Reasons to Ditch Those Sleep Meds

Sleep medication is not good for you — your brain, your memory or your health. They are addictive, could be toxic, and in the long run are of no help.

A CBC News report stated recently that the U.S. Food and Drug Administration has been accumulating information for over 15 years that shows over-the-counter sleep aids like Tylenol PM and Excedrin PM are of no significant value to patients, and The data suggests the combination products are statistically better than a placebo but not by much.”

More than 56 million Americans in 2008 filled prescriptions for sleeping pills, and another $600 million was spent on over-the-counter sleep aids. According to research, these medications may be causing more harm than good, and probably are not of any benefit at all — except to the companies that make them!

A 2007 study on sleeping pills, financed by the National Institutes of Health, found medications like Ambien, Lunesta, and Sonata only reduced the average sleep time by just under 13 minutes when compared to placebos. That certainly isn’t much of an improvement!   The subjects, however, actually thought that after taking the pills they had slept up to an hour longer.

The fact is, taking these pills could actually make it more difficult for you to get a natural good night’s rest, and could greatly increase your risk of memory loss and dementia!

Any medication is risky. Most of them treat the symptoms and not address the problem. You may feel comfort from the symptoms for a short time, but taken over time sleeping pills can become addictive. Trying to quit could cause withdrawal, which is much worse than insomnia.

The following problems could occur with continued use of sleeping pills:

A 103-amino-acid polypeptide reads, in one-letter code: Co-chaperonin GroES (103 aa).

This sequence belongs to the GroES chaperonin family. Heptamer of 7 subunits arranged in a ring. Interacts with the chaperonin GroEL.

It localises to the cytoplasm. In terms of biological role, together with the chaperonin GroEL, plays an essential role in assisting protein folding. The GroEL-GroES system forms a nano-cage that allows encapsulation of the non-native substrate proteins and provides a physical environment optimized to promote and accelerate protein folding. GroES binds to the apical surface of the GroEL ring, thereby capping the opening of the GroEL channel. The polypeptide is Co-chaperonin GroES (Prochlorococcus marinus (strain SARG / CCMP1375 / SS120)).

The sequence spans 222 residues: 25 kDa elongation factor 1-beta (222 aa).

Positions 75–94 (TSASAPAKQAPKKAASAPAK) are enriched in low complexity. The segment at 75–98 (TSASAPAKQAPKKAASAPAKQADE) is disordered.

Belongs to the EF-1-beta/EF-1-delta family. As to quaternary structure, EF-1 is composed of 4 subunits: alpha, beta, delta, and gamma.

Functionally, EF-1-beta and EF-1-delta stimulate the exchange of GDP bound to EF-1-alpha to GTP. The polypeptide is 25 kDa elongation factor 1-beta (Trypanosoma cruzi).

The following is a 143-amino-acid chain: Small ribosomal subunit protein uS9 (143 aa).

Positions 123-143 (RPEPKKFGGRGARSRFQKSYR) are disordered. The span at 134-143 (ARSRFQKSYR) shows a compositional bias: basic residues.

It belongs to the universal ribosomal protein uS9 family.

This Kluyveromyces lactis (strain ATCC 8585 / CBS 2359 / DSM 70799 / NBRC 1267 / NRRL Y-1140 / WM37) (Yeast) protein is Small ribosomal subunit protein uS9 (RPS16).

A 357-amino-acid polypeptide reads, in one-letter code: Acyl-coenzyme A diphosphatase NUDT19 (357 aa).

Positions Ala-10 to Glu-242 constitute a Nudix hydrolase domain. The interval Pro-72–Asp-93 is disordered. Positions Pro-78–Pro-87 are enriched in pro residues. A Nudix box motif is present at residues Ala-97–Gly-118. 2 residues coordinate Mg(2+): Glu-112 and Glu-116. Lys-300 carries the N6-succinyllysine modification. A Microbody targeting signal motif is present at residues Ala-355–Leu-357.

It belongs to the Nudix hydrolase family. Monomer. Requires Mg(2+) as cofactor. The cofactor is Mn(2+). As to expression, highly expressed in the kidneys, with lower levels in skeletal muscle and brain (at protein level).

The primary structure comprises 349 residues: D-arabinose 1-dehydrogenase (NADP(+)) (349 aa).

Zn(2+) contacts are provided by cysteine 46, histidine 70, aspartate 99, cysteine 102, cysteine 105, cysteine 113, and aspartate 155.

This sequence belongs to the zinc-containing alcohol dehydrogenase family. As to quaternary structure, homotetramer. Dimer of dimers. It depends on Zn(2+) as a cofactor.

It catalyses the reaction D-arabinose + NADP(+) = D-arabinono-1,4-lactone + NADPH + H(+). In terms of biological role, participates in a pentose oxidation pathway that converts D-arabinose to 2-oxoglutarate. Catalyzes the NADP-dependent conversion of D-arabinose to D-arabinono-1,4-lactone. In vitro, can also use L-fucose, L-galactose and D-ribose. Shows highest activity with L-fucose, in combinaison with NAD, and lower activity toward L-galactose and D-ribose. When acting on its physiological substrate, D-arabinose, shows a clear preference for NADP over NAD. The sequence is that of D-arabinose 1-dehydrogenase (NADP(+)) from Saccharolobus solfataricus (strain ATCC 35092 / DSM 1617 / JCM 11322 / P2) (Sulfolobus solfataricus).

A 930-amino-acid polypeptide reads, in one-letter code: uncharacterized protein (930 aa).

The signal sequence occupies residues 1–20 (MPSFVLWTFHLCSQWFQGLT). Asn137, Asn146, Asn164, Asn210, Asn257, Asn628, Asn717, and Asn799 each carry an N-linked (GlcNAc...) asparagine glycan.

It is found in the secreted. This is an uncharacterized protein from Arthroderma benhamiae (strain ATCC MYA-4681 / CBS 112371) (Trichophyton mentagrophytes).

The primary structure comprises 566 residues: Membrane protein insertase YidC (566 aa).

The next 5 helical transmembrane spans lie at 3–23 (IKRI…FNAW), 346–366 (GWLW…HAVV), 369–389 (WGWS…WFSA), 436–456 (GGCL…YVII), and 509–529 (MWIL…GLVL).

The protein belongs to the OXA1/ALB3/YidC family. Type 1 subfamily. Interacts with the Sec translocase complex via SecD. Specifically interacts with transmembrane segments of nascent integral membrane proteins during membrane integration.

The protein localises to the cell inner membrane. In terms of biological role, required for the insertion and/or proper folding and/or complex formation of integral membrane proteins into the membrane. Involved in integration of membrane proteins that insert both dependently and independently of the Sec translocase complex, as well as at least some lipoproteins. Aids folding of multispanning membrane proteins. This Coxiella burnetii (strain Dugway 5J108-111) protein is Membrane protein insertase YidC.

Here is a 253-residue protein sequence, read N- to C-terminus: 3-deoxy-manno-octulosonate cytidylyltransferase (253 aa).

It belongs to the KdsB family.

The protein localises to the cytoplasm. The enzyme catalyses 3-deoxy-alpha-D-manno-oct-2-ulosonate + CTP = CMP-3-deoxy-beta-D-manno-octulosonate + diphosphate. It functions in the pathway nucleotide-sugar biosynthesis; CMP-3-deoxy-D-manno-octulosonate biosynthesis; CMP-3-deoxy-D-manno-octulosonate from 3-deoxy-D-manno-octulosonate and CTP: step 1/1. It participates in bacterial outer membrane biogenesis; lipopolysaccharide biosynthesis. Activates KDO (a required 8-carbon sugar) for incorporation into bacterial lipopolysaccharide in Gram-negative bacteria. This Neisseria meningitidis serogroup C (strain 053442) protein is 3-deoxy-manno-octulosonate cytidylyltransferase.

• Need to increase dosage over time. After taken sleeping pills for two weeks your system could become immune, or used to the dosage, and if you continue you will need to increase the number of pills taken — which could result in an overdose.
  • Snacking and weight gain. You could find yourself hungry while tired, and snack too much, or get bizarre cravings like raw bacon and buttered cigarettes.
  • Safety. There is the risk of falling asleep at the wheel of your car, if you take the pills and then decide to drive. According to some state toxicology labs, among the top 10 drugs found in the system of an impaired driver is the sleeping pill “Ambien.”
  • Risk of injury. Walking around while sleepy, especially for the elderly, could run the risk of falls and injuries.
  • Still drowsy when waking up. You could wake up feeling drowsy, even after the medication has worn off.

Safe and natural solutions can be found that will work at least as well, if not better. It is necessary to address the underlying reasons for your inability to sleep, and not just the symptoms. Consulting a doctor if the sleep problems continue is necessary for them to evaluate the problem and help you come up with a solution that will actually get you some sleep.

A good night’s sleep in essential for you. It helps you to unwind and de-stress, and it and allows your brain to catch up and process information you have picked up during the day.

A study conducted at Stanford University Medical School study found that moderate to intense exercise program in the evening, as long as it is not right before going to bed, can help you get to sleep faster.

You can also try doing calming activities such as journaling, meditating, sipping herbal tea, washing your face or reading a book. Stress is the biggest reason people have trouble getting to sleep. Keep your surroundings quite — turn off TV, radio and lights. Wear an eye mask, and use room-darkening curtains.

About the author:

Ron White is a two-time U.S.A. Memory Champion and memory training expert. As a memory keynote speaker he travels the world to speak before large groups or small company seminars, demonstrating his memory skills and teaching others how to improve their memory, and how important a good memory is in all phases of your life. His CDs and memory products are also available online at


Psyorg – Common drugs linked to cognitive impairment and possibly to increased risk of death:

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